Social and digital media presence
Attendance at industry events
What are the differences between short- and long-term planning?
Short-term planning evaluates your progress in the present and creates an action plan to improve performance daily. However, long-term planning is a comprehensive framework that comprises of goals to be met within a four- to five-year period.
Here are two key differences between short-term and long-term planning:
Ideally, a short-term goal should tie into a long-term goal. However, daily adjustments are required to ensure that you're working efficiently to meet your goals and that operations are smooth. Thus, the scope of short-term planning may change daily compared to long-term planning, where their goals are finite after they're discussed with key employees.
The execution of short-term planning depends on current operations that can determine if an organization is completing projects. The execution of long-term planning is based on if short-term goals can be met. For example, if your long-term goal is to hire 50 more staff members within the next four to five years, you can set short-term goals for which positions need to get filled quickly.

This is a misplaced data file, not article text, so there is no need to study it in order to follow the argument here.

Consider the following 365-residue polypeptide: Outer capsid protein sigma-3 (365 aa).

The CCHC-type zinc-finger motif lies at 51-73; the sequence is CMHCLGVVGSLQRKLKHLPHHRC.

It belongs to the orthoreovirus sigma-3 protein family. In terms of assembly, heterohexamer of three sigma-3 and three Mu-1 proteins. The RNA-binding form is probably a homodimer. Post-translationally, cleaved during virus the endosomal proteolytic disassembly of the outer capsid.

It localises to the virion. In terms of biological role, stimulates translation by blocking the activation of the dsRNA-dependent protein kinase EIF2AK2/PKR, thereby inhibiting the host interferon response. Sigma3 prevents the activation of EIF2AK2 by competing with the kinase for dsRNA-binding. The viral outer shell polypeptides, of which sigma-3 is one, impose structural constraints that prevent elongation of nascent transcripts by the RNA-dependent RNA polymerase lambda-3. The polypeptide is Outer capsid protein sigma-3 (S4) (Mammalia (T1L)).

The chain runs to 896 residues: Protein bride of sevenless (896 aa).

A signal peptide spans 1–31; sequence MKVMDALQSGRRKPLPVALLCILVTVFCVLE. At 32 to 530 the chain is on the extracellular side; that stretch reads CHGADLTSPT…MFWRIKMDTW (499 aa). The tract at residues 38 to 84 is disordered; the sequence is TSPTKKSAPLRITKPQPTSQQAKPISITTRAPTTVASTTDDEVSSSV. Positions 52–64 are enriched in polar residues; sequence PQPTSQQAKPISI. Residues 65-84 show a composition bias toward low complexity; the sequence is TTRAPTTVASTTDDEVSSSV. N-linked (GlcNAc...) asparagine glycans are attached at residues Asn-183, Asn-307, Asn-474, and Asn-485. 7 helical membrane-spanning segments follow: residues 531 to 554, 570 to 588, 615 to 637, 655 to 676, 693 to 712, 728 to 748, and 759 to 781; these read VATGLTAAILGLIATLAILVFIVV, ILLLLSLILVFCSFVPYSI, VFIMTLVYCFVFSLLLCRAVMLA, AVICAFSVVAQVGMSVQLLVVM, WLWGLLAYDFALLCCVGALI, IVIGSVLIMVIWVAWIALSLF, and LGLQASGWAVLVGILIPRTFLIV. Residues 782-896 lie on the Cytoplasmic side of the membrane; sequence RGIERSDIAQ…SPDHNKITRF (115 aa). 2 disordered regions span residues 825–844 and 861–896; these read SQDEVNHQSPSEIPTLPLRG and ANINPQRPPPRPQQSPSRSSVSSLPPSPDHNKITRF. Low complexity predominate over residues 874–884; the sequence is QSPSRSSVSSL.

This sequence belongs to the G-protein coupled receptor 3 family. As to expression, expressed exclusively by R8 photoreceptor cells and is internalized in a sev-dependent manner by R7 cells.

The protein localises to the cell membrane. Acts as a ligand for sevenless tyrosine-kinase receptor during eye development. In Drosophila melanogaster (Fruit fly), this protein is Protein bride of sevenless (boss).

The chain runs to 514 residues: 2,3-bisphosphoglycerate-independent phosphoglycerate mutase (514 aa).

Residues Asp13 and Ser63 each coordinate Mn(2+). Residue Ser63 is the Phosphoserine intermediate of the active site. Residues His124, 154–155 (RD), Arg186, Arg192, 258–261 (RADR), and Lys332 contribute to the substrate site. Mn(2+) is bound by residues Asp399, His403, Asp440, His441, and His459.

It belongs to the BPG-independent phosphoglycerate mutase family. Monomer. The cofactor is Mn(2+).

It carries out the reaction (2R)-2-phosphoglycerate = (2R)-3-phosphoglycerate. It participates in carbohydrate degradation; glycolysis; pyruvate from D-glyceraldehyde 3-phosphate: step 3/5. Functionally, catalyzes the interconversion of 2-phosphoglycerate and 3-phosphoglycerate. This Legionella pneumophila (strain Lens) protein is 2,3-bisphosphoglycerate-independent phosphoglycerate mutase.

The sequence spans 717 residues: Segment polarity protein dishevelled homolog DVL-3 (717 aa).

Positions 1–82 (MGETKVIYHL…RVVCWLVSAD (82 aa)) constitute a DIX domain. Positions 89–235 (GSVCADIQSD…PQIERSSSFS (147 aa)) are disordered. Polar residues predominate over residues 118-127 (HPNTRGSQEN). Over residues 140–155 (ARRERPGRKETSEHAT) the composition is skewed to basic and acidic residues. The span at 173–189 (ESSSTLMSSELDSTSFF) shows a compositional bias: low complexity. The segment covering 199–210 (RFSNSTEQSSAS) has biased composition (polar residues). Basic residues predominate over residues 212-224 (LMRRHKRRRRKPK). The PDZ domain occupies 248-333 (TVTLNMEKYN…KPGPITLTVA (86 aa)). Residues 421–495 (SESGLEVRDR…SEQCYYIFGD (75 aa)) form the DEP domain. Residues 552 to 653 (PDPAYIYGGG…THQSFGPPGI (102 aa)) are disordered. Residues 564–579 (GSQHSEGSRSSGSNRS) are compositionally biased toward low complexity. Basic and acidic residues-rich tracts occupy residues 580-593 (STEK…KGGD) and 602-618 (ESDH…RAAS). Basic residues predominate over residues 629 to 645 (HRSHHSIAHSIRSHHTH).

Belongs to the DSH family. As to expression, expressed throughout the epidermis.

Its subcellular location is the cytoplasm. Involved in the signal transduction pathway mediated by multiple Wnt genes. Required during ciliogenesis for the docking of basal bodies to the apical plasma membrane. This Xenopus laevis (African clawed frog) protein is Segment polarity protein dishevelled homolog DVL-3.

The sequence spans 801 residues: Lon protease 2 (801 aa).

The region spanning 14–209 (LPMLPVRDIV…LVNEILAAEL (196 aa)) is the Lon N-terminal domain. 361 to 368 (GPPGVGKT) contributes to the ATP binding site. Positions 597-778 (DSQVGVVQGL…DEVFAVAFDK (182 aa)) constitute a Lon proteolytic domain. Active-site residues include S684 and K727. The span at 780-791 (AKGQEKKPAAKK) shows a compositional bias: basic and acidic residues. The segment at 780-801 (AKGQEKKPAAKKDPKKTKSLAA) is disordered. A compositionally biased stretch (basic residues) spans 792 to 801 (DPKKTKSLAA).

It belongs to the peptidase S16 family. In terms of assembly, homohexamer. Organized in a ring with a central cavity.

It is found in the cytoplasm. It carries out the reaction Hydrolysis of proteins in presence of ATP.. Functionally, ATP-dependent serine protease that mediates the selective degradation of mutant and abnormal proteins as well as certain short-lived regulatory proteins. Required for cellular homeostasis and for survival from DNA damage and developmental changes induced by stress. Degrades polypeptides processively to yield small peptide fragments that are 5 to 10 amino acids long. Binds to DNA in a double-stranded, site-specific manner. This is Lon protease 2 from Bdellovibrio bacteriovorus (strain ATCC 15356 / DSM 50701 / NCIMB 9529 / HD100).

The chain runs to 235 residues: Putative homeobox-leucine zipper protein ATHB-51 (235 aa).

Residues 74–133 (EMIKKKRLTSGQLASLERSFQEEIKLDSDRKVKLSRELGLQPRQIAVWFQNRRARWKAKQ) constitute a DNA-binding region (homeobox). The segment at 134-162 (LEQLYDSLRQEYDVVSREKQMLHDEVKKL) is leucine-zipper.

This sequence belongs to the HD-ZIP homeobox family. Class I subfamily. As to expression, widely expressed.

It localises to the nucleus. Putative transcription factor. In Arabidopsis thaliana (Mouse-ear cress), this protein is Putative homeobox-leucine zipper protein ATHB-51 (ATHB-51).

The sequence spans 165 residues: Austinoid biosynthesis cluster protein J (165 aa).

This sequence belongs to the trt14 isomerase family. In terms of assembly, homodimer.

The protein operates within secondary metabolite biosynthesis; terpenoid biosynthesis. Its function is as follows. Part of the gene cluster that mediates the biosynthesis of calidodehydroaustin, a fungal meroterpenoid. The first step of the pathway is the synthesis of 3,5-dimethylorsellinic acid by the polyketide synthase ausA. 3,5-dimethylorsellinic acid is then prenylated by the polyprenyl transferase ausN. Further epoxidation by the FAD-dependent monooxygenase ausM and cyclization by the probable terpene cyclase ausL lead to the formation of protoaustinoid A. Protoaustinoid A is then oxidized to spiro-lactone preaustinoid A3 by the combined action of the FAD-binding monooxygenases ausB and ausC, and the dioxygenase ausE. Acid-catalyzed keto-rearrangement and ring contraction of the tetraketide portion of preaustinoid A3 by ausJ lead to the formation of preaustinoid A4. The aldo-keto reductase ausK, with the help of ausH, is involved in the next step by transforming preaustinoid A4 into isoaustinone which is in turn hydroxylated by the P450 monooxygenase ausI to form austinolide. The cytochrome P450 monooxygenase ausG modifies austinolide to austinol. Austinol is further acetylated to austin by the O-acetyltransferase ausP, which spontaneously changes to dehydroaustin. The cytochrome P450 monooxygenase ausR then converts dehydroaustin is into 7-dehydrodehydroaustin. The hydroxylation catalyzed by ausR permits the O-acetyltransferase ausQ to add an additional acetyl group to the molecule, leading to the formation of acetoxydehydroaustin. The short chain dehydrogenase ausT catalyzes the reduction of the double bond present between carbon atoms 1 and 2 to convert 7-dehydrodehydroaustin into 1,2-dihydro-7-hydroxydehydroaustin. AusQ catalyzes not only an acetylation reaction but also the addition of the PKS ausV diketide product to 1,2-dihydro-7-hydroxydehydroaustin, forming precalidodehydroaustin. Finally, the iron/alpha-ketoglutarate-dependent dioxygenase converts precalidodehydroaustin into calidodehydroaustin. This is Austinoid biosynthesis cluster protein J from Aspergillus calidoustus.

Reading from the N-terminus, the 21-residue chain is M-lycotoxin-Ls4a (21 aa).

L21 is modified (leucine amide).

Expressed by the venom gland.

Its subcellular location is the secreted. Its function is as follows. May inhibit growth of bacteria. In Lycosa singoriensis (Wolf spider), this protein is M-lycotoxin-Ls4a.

How to use SMART goals for short-term planning
Short-term planning can be perceived as measurable action taken to execute the strategy agreed to by management and the rest of the organization. In fact, short-term planning can fall under the SMART formula (Specific, Measurable, Actionable, Relevant and Time-based.) Thus, a series of objectives must be assigned and completed to plan for short-term success.